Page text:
Access our Customer Relationship Summary HERE

All About Leaving Money to Adult Children

All About Leaving Money to Adult Children

Buy an insurance policy. Establish an IRA or 401(k). Open almost any kind of financial account. 

Among the many (MANY!) documents you’ll sign is one in which you’ll be asked to name a beneficiary, often a primary and secondary one. 

This is the question of “Where (or to whom) do you want these funds to go upon your passing?”  

Most people answer instantly, almost automatically, “My spouse first, then to my children equally.” Surely many of them are thinking of the famous proverb: “A good man leaves an inheritance to his children’s children…” (Proverbs 13:22a, ESV).

It’s fairly easy to do. With a few strokes of a pen, you can arrange to transfer a tremendous amount of money to your children upon your death.

Here’s what’s interesting to me about this practice: I watch people spend enormous amounts of time thinking about their financial plan and analyzing various investment choices. That’s not wrong. In fact, it’s smart. We should do that. My question is: Why, then, do so many give so little thought to how their wealth will be passed on? 

If you are one of those people who says, “Why should I care; I’ll be dead!” I recommend you click away now. Because what I’m about to say, you probably won’t like.

The Impact of an Inheritance

The fact that you are still reading tells me you care deeply about how your heirs will be affected by the inheritance you’re leaving behind.  

When I discuss this subject with clients I often hear comments like “Our son John would never spend even 5% of that inheritance. His sister, on the other hand, would likely spend it all in a month!”

Candid remarks like this are usually followed by painful stories. I hear about children who have never been able to manage money, children who have used inherited money to make choices that resulted in great pain and suffering. Jesus’s parable of The Prodigal Son in Luke’s gospel is a vivid example of this.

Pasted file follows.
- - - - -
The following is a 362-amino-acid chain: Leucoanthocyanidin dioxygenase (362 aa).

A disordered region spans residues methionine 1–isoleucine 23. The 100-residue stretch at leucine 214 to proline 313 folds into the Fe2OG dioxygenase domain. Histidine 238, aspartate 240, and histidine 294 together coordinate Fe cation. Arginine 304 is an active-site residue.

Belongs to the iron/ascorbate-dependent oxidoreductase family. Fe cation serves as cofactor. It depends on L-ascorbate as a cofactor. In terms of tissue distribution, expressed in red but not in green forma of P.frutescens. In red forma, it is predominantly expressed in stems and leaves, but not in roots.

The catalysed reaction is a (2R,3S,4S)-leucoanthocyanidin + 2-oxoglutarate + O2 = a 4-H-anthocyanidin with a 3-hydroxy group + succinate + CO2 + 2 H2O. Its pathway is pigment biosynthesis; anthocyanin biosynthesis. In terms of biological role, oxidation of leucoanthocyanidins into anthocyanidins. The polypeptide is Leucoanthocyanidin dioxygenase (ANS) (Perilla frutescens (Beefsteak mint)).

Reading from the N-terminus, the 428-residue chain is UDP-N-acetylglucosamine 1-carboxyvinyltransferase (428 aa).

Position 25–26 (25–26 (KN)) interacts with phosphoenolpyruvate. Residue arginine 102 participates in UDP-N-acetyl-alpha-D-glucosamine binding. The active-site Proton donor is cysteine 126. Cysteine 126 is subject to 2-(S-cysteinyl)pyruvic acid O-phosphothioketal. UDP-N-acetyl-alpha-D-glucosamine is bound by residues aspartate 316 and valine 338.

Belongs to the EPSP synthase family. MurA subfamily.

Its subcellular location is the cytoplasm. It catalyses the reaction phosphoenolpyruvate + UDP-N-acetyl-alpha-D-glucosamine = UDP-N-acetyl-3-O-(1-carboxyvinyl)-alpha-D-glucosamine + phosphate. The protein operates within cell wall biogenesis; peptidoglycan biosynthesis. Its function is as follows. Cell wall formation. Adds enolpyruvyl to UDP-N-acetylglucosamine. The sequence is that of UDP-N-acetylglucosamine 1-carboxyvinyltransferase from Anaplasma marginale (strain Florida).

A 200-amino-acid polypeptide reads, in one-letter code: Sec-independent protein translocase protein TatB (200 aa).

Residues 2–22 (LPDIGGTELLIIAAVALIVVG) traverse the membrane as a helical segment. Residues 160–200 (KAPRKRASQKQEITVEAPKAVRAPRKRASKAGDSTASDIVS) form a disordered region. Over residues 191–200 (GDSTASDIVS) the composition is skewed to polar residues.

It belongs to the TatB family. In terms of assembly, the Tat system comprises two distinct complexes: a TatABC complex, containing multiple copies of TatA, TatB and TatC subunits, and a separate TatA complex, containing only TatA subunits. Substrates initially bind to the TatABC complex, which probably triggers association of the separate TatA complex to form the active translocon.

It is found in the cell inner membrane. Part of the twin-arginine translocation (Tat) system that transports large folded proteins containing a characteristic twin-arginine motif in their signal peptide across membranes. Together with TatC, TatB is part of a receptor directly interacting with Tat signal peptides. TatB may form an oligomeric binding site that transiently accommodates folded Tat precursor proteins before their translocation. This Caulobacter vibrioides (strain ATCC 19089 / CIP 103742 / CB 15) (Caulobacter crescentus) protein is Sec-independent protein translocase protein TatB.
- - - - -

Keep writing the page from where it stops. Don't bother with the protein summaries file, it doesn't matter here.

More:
This sober reality should prompt all parents to at least ask the question: Should we leave our estate to all our children equally?  

I know. This is a touchy subject. It’s way too complicated and deep to resolve in one short discussion.  

So, let me share with you a better question than the one I started with. It’s one I’ve adapted from Ron Blue, the renowned financial advisor and author. It’s a question I’m convinced we should ask about all our prospective beneficiaries:

Will _____ be able to steward this inheritance wisely? 

The Marks of a Good Steward

What do I mean by the word steward? Our culture doesn’t use that word very much. 

A steward is a person who’s been entrusted with the responsibility of overseeing or managing someone else’s possessions.

This idea of stewardship is the fundamental teaching of Scripture when it comes to money. Psalm 24:1 says God owns the earth and everything in it. It all belongs to him. Yet, in his graciousness and generosity, he shares it with us. 

Isn’t that amazing? God entrusts us with good gifts to enjoy, but he also wants us to use those resources for his glory and for the good of others. And one day, the Bible says, as stewards, we will have to give an account to God, the Owner of all things, for how we have used the money and possessions he gave us to watch over.